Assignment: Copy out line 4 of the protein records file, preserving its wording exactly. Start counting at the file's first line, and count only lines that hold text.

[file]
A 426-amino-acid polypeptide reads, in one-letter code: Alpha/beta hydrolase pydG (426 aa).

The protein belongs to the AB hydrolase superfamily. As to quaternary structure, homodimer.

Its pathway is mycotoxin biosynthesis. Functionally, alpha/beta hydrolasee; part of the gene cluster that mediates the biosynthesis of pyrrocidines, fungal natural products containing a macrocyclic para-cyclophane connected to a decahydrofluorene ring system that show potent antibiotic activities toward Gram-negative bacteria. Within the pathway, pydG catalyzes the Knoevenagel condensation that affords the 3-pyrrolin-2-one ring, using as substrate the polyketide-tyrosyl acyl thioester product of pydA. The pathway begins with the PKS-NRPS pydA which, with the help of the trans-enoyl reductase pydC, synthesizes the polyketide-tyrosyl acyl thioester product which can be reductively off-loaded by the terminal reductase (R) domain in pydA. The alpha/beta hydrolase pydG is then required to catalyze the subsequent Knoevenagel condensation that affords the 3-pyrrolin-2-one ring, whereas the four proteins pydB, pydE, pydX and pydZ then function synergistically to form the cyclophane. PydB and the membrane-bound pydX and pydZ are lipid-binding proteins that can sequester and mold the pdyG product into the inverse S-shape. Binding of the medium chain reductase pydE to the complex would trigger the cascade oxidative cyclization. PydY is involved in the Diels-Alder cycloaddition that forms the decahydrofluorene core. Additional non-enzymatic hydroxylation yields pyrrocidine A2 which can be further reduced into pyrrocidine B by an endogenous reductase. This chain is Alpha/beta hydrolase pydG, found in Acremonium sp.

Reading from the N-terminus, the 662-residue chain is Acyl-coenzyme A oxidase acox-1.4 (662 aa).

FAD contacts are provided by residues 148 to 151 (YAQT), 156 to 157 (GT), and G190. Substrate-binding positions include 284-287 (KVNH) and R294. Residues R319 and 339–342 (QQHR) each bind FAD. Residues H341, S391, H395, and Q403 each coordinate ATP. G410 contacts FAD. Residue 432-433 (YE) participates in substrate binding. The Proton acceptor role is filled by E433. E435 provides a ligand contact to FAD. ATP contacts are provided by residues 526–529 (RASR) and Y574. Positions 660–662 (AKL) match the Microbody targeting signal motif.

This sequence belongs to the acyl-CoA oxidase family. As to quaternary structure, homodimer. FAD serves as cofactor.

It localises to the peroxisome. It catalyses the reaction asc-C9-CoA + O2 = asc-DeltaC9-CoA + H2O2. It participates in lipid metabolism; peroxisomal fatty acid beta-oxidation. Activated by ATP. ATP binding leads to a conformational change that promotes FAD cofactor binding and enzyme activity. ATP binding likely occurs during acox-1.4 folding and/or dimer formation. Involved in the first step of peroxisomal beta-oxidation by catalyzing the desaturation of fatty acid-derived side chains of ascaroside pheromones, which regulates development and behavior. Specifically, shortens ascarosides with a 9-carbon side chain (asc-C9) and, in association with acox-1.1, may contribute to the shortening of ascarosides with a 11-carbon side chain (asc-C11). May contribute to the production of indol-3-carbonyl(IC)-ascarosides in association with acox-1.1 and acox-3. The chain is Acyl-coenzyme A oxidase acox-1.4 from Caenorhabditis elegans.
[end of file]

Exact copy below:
Reading from the N-terminus, the 662-residue chain is Acyl-coenzyme A oxidase acox-1.4 (662 aa).